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What Protections Are in Place for Whistleblowers?

Have you recently exposed any fraudulent, dangerous, or otherwise unethical actions by your company? At this point, you may worry that you’ll be fired or demoted for speaking out, but the law does grant you some protections. Workplace retaliation lawyers build their careers on protecting folks who know they’re doing what’s right. But what protections are in place for whistleblowers? Let’s look at some specifics.

Who’s Protecting Me?

There are five federal agencies in charge of anti-retaliation laws:

  • OSHA (Occupational Safety and Health Administration) has over 20 anti-retaliation statutes and is dedicated to ensuring safe working conditions at every workplace. If you’ve spoken out against dangerous conditions that go unchecked, OSHA grants you protection.
  • MSHA (Mine Safety and Health Administration) deals specifically with safety concerns in mines.
  • WHD (Wage and Hour Division) enforces diligent record-keeping to ensure that employers pay you fairly for your labor. If you blow the whistle on a supervisor who’s not paying you fairly or at all, these are the folks who will have your back.
  • OFCCP (Office of Federal Contract Compliance Programs) holds federal contractors responsible for promoting diversity and enforcing anti-discrimination policies. If you are employed by the government and expose to the public that your employer is openly racist, the OFCCP can back you up.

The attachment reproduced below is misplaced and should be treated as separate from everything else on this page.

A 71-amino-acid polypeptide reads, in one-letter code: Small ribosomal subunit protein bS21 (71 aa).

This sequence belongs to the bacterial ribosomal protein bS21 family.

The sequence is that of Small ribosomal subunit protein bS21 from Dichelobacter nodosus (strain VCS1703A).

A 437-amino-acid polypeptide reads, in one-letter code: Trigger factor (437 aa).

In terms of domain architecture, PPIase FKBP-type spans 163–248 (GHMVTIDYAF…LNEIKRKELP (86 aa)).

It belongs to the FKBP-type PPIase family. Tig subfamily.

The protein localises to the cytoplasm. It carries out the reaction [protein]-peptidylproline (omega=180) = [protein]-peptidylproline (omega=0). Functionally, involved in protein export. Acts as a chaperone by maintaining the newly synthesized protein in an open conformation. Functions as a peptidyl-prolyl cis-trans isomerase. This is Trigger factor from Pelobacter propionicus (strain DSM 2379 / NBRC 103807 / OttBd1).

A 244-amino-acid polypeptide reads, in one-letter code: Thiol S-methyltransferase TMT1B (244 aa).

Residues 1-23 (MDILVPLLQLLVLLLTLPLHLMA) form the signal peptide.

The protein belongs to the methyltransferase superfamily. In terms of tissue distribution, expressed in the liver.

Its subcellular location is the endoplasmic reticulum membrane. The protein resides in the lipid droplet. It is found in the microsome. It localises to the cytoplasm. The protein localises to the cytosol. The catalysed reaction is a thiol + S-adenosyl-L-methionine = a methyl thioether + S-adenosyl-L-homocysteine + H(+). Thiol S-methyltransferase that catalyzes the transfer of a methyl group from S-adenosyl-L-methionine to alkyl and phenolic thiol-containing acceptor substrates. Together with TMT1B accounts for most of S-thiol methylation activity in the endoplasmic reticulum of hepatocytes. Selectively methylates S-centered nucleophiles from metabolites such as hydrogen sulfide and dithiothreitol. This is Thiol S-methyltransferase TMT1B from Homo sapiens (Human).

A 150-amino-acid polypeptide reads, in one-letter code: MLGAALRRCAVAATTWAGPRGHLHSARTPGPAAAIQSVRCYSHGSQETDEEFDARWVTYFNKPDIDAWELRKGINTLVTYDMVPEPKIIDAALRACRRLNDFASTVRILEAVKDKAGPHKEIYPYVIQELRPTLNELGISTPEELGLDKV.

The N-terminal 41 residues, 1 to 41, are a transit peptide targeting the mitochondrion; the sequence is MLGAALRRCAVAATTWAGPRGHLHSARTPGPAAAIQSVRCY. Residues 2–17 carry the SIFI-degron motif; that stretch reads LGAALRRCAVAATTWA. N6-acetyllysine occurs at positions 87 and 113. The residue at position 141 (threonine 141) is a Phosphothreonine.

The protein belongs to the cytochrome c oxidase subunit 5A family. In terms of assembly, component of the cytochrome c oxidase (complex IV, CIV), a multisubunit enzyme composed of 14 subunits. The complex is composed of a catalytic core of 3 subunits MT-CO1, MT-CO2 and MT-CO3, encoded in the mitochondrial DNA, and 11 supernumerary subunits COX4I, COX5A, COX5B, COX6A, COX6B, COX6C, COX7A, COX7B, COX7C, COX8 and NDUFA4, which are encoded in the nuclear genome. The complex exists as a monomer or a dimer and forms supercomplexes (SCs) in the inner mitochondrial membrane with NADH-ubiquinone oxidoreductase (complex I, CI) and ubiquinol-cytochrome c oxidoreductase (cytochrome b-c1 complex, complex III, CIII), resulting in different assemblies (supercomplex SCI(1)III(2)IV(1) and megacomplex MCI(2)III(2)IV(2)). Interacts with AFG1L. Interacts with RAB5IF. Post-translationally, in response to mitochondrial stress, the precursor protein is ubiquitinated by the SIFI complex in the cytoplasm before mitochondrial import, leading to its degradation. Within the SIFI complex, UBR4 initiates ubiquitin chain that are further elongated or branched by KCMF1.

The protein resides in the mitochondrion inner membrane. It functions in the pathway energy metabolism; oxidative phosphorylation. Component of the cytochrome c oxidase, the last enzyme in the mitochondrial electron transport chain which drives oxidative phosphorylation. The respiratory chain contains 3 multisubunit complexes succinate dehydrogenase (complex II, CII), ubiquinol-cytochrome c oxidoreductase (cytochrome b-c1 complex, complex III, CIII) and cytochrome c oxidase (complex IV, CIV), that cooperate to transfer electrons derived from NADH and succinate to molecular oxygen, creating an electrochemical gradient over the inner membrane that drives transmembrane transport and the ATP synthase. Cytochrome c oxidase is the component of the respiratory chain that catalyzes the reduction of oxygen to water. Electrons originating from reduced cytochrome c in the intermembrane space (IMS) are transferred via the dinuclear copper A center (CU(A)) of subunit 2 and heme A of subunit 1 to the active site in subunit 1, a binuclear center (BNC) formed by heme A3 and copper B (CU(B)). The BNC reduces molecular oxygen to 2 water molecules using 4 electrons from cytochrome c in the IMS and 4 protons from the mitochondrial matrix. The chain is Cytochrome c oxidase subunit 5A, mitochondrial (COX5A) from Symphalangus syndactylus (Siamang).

• VETS (Veterans’ Employment and Training Services) works to ensure stable careers and adequate resources for our country’s veterans. VETS protects veterans against discrimination due to their status.

How Do I Protect Myself?

Navigating a whistleblower case against your workplace on your own can feel intimidating. You don’t want your job to slip between the cracks. The best way to ensure your protection is to hire a workplace retaliation lawyer with a strong working knowledge of retaliation cases. An experienced attorney can guide you through the legal process and talk through your options with you.

Plus, if you have a reasonable belief that your employer will retaliate against you, let them know that you’ve got an attorney. They may think twice about firing you if they know you have stellar legal counsel.

How Am I Protected?

The protections in place for whistleblowers will shield you against adverse outcomes at your job due to your speaking out. If you blew the whistle on genuine concerns, like unsafe working conditions or a history of unpaid labor, your employer can’t fire or demote you as a consequence.

If you spoke up about criminal activity in your workplace, whistleblower protection laws may also grant you some immunity from criminal prosecution, depending on your role in the activity.

Don’t be afraid to blow the whistle on your employer if they engage in unsafe or unethical activity. The public deserves to know that information, and you shouldn’t have to pay a price to reveal it. Call Rossman Law Group today and lay out your case.